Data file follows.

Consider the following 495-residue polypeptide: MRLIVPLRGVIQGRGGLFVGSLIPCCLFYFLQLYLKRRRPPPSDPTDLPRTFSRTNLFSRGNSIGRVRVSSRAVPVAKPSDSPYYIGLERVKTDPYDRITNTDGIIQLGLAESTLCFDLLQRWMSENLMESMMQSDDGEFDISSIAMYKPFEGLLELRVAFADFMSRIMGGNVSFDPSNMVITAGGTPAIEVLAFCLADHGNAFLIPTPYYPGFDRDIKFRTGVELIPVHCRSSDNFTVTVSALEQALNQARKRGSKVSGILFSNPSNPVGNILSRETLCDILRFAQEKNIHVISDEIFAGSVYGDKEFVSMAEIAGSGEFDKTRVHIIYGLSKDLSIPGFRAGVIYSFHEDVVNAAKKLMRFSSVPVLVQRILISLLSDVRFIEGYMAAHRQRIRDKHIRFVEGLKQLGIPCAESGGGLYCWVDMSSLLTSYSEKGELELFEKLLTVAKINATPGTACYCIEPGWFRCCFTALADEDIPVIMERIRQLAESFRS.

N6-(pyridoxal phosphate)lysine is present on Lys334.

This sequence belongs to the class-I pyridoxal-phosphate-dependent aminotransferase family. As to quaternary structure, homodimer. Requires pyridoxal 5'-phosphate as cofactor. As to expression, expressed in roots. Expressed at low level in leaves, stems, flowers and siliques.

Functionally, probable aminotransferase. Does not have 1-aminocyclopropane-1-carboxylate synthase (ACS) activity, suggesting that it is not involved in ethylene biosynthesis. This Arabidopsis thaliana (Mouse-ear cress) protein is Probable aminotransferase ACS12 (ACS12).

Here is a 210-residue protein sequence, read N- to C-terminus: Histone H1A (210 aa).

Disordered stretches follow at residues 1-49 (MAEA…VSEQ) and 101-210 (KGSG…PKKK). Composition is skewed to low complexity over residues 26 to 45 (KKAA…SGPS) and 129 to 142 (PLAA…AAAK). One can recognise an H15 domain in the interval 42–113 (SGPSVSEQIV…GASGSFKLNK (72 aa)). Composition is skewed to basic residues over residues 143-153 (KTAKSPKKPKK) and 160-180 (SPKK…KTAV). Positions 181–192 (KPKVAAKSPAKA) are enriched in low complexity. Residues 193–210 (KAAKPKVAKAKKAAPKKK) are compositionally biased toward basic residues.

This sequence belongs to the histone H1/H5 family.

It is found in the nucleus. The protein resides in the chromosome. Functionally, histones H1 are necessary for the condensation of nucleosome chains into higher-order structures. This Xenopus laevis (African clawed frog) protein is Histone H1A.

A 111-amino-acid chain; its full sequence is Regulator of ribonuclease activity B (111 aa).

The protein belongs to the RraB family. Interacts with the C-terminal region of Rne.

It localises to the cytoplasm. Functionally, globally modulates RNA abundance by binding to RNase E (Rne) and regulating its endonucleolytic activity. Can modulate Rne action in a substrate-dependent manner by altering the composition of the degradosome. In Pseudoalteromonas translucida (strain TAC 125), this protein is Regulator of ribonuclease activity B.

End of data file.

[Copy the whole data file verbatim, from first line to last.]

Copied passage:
Consider the following 495-residue polypeptide: MRLIVPLRGVIQGRGGLFVGSLIPCCLFYFLQLYLKRRRPPPSDPTDLPRTFSRTNLFSRGNSIGRVRVSSRAVPVAKPSDSPYYIGLERVKTDPYDRITNTDGIIQLGLAESTLCFDLLQRWMSENLMESMMQSDDGEFDISSIAMYKPFEGLLELRVAFADFMSRIMGGNVSFDPSNMVITAGGTPAIEVLAFCLADHGNAFLIPTPYYPGFDRDIKFRTGVELIPVHCRSSDNFTVTVSALEQALNQARKRGSKVSGILFSNPSNPVGNILSRETLCDILRFAQEKNIHVISDEIFAGSVYGDKEFVSMAEIAGSGEFDKTRVHIIYGLSKDLSIPGFRAGVIYSFHEDVVNAAKKLMRFSSVPVLVQRILISLLSDVRFIEGYMAAHRQRIRDKHIRFVEGLKQLGIPCAESGGGLYCWVDMSSLLTSYSEKGELELFEKLLTVAKINATPGTACYCIEPGWFRCCFTALADEDIPVIMERIRQLAESFRS.

N6-(pyridoxal phosphate)lysine is present on Lys334.

This sequence belongs to the class-I pyridoxal-phosphate-dependent aminotransferase family. As to quaternary structure, homodimer. Requires pyridoxal 5'-phosphate as cofactor. As to expression, expressed in roots. Expressed at low level in leaves, stems, flowers and siliques.

Functionally, probable aminotransferase. Does not have 1-aminocyclopropane-1-carboxylate synthase (ACS) activity, suggesting that it is not involved in ethylene biosynthesis. This Arabidopsis thaliana (Mouse-ear cress) protein is Probable aminotransferase ACS12 (ACS12).

Here is a 210-residue protein sequence, read N- to C-terminus: Histone H1A (210 aa).

Disordered stretches follow at residues 1-49 (MAEA…VSEQ) and 101-210 (KGSG…PKKK). Composition is skewed to low complexity over residues 26 to 45 (KKAA…SGPS) and 129 to 142 (PLAA…AAAK). One can recognise an H15 domain in the interval 42–113 (SGPSVSEQIV…GASGSFKLNK (72 aa)). Composition is skewed to basic residues over residues 143-153 (KTAKSPKKPKK) and 160-180 (SPKK…KTAV). Positions 181–192 (KPKVAAKSPAKA) are enriched in low complexity. Residues 193–210 (KAAKPKVAKAKKAAPKKK) are compositionally biased toward basic residues.

This sequence belongs to the histone H1/H5 family.

It is found in the nucleus. The protein resides in the chromosome. Functionally, histones H1 are necessary for the condensation of nucleosome chains into higher-order structures. This Xenopus laevis (African clawed frog) protein is Histone H1A.

A 111-amino-acid chain; its full sequence is Regulator of ribonuclease activity B (111 aa).

The protein belongs to the RraB family. Interacts with the C-terminal region of Rne.

It localises to the cytoplasm. Functionally, globally modulates RNA abundance by binding to RNase E (Rne) and regulating its endonucleolytic activity. Can modulate Rne action in a substrate-dependent manner by altering the composition of the degradosome. In Pseudoalteromonas translucida (strain TAC 125), this protein is Regulator of ribonuclease activity B.